When Safie arrives at the De Lacey cottage in chapter five of Frankenstein, she is welcomed in the way that an actual family member would have been. While living with the De Lacey family, they begin to teach her their language, which, in turn, promotes learning with the creature. On page 88, the creature says it occurs to him that “[he] should make use of the same instructions to the same end” (Shelley 88). This is the first example that is given where the creature is provided a more formal way of learning what the cottagers know. It is more formal in the sense that he is not simply overhearing their day-to-day conversations, but getting second hand lessons through Safie. If it were not for Safie, these lessons would not have taken place and the creature would not have had this kind of teaching. The creature even mentions that they are learning together, which solidifies the way that Safie is affecting his education and bringing him a remote form of companionship (Shelley 88). Not only is the creature picking up on the lessons, but the indirect friendship and bond that is made helps the creature too. On page 89 the creature states, “While I improved in speech, I also learned the science of letters, as it was taught to the stranger; and this opened before me a wide field for wonder and delight (Shelley 89). The creature is learning with Safie, as well as learning through her. Safie, the outsider, is learning the language of the De Lacey family, and the creature is benefitting from her arrival and desire to learn. Had the creature never happened upon the De Lacey cottage and Safie not struck out on her own to find Felix, the creature might not have ever known a more formal, structured kind of education. Lastly, the creature says, “While I listened to the instructions which Felix bestowed upon the Arabian, the strange system of human society was explained to me” (Shelley 90). The creature is learning much more than the letters, sounds they made, and what they mean. He is learning the way that the human society, of which he is made, functions. The kind of learning that Safie inspires means much more to the creature than merely overhearing the De Lacey's conversations because he is able to build his education while becoming more like the cottagers: normal humans.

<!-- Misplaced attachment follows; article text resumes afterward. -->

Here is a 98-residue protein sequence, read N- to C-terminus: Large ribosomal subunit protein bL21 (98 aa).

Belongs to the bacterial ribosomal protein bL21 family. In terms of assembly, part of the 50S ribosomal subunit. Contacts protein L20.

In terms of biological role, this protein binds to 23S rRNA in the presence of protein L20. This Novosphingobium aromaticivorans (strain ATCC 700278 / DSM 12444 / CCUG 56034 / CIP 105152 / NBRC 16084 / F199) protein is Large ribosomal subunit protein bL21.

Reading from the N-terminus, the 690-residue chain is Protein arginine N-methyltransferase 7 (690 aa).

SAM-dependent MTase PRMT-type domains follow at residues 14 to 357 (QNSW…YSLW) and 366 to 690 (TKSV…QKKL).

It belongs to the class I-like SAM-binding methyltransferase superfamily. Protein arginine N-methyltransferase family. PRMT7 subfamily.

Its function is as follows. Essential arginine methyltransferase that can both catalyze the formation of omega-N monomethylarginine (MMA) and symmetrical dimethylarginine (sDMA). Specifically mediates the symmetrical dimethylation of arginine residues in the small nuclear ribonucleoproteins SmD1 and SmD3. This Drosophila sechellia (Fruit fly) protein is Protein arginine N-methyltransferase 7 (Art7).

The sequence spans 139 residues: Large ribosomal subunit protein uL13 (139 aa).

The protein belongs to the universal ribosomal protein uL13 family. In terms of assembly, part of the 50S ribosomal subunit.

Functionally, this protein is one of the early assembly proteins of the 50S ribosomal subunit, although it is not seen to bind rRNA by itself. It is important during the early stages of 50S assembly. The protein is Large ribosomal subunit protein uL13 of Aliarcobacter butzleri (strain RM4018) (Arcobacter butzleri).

Safie as the Relatable "Other"
Although Safie could not be defined as the only “other” in Frankenstein, she forms many similarities with the creature, who is a definite “other.” In chapter ten, the creature states, “I soon perceived, that although the stranger uttered articulate sounds, and appeared to have a language of her own, she was neither understood by, or herself understood, the cottagers” (Shelley 87). This example highlights the way that the creature observes barriers between the cottagers and Safie. Safie, although completely and naturally human, like the De Lacey family, is still having the same kind of communication problems with the cottagers that the creature knew he would have if he were to meet the De Lacey's. Safie is in the “other” category because of her inability to communicate effectively in the beginning. As “the other,” Safie wants to be well received upon arriving at the De Lacey cottage, which is one of the creature's only wishes. On page 88, the creature says, “the Arabian sat at the feet of the old man, and, taking his guitar, played some airs so beautiful, that they at once drew tears of sorrow and delight from my eyes” (Shelley 88). This excerpt illustrates the way in which Safie wanted to please the people that she was living with and to become less “otherly” to them. Safie may not have been able to communicate verbally to the cottagers, but playing De Lacey’s guitar is a way of communication and connection for her. This short passage also shows Safie’s connection to the creature. They both desire to be close and intimate to De Lacey, Agatha, and Felix, but are having trouble due to their “otherness.”